It was a very cold morning, and we packed up as fast as we could, and headed down to Winding Stair Gap.
We arrived just in time to see some friends getting dropped off and we were able to take their shuttle for $10 into Franklin.
The shuttle driver suggested we go to the Ingles that was closest to town so we did and we went nuts. We purchased way too much food and it was a lot of fun to try to eat it and walk around town.
Franklin is a beautiful town that caters to hikers. We got a coffee and we stopped by outdoor 76 where they gave us each a free colorful buff that makes us both look really cool. They also have a hiker lounge where hikers can hang out and do their laundry.
We took a shuttle back to winding stair and resumed our hike around 1:30 PM.
Our pace was good because we had eaten so much nourishing food, and we made it all the way to the top of Siler balled, which was beautiful and very windy. It was so windy that we had to move further down the bald to take our break.
Tonight we are camping at wine Springs campsite.
We had a 10 mile day, even after spending a few hours in Franklin.
No owls today. The owl streak is over.
Last night the wind was really intense.
13.4 mile day! Beautiful breakfast feast at Wayah Bald. 360 views. We think we might have seen Clingman’s Dome! Smoky Mountains here we come!
Big day with very warm sun.
Wise Acres met us with trail magic in Tellico Gap. Moon pies, chips, candy and drinks. Really nice guy, thru-hiked last year.
We have been working diligently on eating as much of the food we acquired in Franklin and our bags get progressively lighter.
Piped springs are great and very different from the streams we are used to gather water from in PA. We love the taste of the cold water that comes directly from the earth.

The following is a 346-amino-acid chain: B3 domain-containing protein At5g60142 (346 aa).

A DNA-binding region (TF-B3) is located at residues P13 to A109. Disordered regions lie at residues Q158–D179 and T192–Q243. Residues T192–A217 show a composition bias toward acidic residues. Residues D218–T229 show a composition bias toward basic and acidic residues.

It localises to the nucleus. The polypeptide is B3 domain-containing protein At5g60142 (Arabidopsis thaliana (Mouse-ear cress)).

Paul found a good tree to do some pull ups and thoroughly enjoyed it despite being tired from climbing up the giant mountain from the NOC.
North Carolina has changed her tune from being gentle and now takes us straight up mountains to false summits and then up further. She says, “You have to climb to the very top to get the best view.”
Met up with Master Splinter again and he said he calls us the Love Birds. We still need individual trail names.
12.8 mile day with a 4 hour break at the NOC. It was a pretty cool place and we found a shady picnic area to camp out at. Got a coffee from the general store, we are as much as we could and shared a half pint of ice cream.
Our past selves did a good job on the resupply box we picked up at the front desk.
The climb up to Sassafras Gap Shelter was pretty intense at times.
We are prepping for what is to come!
We rolled in late to the campground and it can be challenging to perform all the camp chores including pitching the tent, filtering water, eating dinner, brushing teeth and hanging the bear bag. Paul saved a nearly lost bear bag line as it got tangled in a tree.